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Cane toad

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The Cane Toad (Bufo marinus) is a toad native to Hawaii and introduced to Australia in 1935 in an attempt to control the cane grubs devestating sugar cane crops. The Cane Toad proved well-suited to its new environment but uninterested in the grubs, which live below the soil, or the beetles the grubs grow into, which fly well above it. The toads do eat anything up to the size of a mouse, and have even been known to attempt to eat ping pong balls.

Though there were originally only 40 toads released in Queensland, a fertile female can produce up to 40,000 offsping in a year; the tadpoles of Cane Toads mature earlier than other tadpoles in Australia, limiting their competition options for food. Also to the toads advantage are the sacs of poison on their backs, which propel poison outward when harassed. The poison can blind an adult human for six hours or more and can kill children and small animals within a few minutes. For this reason the toads have no natural predators in Australia except perhaps the occasional attack by the Torresian Crow that has learned how to kill them safely.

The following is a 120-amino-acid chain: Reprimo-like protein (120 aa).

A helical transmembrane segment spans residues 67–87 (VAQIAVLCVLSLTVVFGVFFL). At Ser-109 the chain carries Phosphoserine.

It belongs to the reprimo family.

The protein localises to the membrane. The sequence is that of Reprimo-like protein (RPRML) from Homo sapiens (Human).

The toads, however, are not easily provoked and are frequently kept as pets. In spite of the dedicated efforts of many drivers, in the last 70 years the toads have steadily spread from Queensland along the north coast and towards the center of the continent.

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